Day at the Beach (2019) Courtesy of the Artist and Nina Johnson Gallery, Miami, FL
From where do you draw your inspiration?
For the artwork I make, there is no specific place from which I draw inspiration. As I peruse the internet, something might catch my attention and I’ll save an image or take a note. I have thousands of pictures in folders to draw from and assemble for a painting.
Woman With Baseballs (2019) Courtesy of the artist and Nina Johnson Gallery
Your work has a very intimate and almost surreal style. Can you tell us more about where that style originated?
This is a question I have a hard time answering. I suppose I could psychoanalyse myself and find a source for my art, but I’m not really interested in knowing why I come up with these ideas or paint the way I do. I guess my style has come naturally over the years as a result of the life I’ve lived and the culture I have ingested and the particular way I see the world. I paint what excites me and interests me. Other than that, its kind of a mystery.
I will say this, though- I do feel more connected to myself making art in the way I’m doing right now. Im not trying affect anything that is not me, if that makes sense. I’m being genuine and sincere. That is probably what you’re finding intimate in my paintings, perhaps.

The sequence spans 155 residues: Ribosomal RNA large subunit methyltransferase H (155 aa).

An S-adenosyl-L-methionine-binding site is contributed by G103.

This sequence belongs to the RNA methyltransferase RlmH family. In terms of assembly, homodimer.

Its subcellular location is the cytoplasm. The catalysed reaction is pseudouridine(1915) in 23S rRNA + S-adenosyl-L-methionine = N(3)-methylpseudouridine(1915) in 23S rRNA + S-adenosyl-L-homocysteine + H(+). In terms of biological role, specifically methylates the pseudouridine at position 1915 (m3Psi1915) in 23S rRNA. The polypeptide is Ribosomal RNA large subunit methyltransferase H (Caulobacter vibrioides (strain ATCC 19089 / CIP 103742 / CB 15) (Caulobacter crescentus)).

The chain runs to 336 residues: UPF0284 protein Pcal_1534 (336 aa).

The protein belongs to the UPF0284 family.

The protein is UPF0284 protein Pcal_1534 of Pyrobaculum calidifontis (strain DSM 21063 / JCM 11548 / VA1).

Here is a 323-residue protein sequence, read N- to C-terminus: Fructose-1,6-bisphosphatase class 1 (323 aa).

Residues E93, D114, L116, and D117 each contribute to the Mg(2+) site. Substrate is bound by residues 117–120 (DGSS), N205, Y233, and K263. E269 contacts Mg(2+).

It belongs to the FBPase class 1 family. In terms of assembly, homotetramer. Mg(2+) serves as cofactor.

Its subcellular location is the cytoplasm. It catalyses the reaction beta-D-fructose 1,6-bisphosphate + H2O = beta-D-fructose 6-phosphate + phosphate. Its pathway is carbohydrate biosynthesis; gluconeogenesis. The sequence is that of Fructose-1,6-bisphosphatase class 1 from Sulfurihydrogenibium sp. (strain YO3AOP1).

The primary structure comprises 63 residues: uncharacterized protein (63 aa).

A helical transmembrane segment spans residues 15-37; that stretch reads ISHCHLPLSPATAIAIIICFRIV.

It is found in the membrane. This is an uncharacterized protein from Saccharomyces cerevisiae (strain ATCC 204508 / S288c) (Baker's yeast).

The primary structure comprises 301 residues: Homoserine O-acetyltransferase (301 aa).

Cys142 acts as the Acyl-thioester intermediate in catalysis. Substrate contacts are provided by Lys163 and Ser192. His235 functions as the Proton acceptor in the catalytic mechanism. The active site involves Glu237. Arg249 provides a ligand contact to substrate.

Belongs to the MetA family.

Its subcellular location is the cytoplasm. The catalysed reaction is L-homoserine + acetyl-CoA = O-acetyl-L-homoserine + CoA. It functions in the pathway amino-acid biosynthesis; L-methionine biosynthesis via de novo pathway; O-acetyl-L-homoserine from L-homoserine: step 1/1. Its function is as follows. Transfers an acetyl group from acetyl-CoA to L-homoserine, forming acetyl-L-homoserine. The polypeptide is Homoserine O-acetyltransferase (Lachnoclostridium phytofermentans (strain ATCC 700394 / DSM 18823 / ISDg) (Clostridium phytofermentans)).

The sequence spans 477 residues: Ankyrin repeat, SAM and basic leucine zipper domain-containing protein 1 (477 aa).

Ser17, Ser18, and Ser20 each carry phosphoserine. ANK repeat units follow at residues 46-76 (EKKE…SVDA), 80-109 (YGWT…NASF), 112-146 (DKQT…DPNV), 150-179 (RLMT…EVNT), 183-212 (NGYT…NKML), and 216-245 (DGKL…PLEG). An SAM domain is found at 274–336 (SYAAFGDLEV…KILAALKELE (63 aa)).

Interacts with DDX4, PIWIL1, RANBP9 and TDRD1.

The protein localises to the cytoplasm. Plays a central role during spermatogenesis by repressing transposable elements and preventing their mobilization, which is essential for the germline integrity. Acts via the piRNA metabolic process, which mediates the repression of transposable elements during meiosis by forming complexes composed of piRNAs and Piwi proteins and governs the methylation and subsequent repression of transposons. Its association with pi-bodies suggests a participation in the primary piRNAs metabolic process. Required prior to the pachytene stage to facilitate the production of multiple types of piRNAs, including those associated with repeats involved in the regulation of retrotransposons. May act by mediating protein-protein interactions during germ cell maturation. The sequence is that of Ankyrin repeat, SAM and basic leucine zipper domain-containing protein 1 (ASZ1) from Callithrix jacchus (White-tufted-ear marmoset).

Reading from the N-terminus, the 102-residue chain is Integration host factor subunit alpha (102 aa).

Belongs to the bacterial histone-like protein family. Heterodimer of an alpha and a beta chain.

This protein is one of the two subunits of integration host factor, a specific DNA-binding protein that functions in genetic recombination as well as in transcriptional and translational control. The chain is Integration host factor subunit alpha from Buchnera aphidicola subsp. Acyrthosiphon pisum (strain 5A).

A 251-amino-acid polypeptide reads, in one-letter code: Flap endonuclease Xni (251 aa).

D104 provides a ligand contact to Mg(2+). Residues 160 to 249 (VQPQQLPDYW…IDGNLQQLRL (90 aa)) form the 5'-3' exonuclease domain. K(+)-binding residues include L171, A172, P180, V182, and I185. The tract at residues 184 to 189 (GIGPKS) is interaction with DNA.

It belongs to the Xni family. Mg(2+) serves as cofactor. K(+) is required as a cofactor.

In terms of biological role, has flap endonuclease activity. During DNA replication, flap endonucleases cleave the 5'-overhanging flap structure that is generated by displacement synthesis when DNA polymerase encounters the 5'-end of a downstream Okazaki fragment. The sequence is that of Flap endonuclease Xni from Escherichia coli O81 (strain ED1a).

Woman with Trenchcoat (2019) Courtesy of the artist and Nina Johnson Gallery, Miami, FL
If you could share a coffee with any artist, dead or alive, who would it be and why?
Hmm, well, I could tell you an artist I admire, but as we all know, that person may not be a very interesting person to hang out with. I’d definitely pick someone really funny, because I love people that make me laugh. This is such a boring answer, but Jerry Seinfeld. I have a super crush on Seinfeld, especially after watching that show Comedians in Cars Getting Coffee.
Morning Prayers (2018) Courtesy of the artist and Nina Johnson Gallery, Miami, FL
What source material do you base your work off of?
I paint from life, photos I take myself, found photos, screenshots, old magazines, film stills, etc.
Girl With Swans (2019) Courtesy of the artist and Lubov, New York
What’s next for you?
Artwise, I have an upcoming show in late November in Paris at Galerie Hussenot, then a solo show in London with Soft Opening next spring. Also, I just bought my first house on five acres of land, so I plan to set up a nice sunny studio on the edge of my woods and grow a garden. Then I never have to leave my house and I can really start living the dream!
Family Portrait I (2019) Courtesy of the artist and Nina Johnson Gallery , Miami, FL
At the end of every interview we like to ask artists to recommend a friend whose work you love and would like us to interview next. Who would you suggest?
My friend Brad Phillips is someone whose work I loved immediately when I was introduced a few years ago. I definitely feel a kinship and think that we share a similar way of looking at things. A few years ago, we traded artwork, as so many artists do. The word painting I got from him says, “All Woman, All Cry.”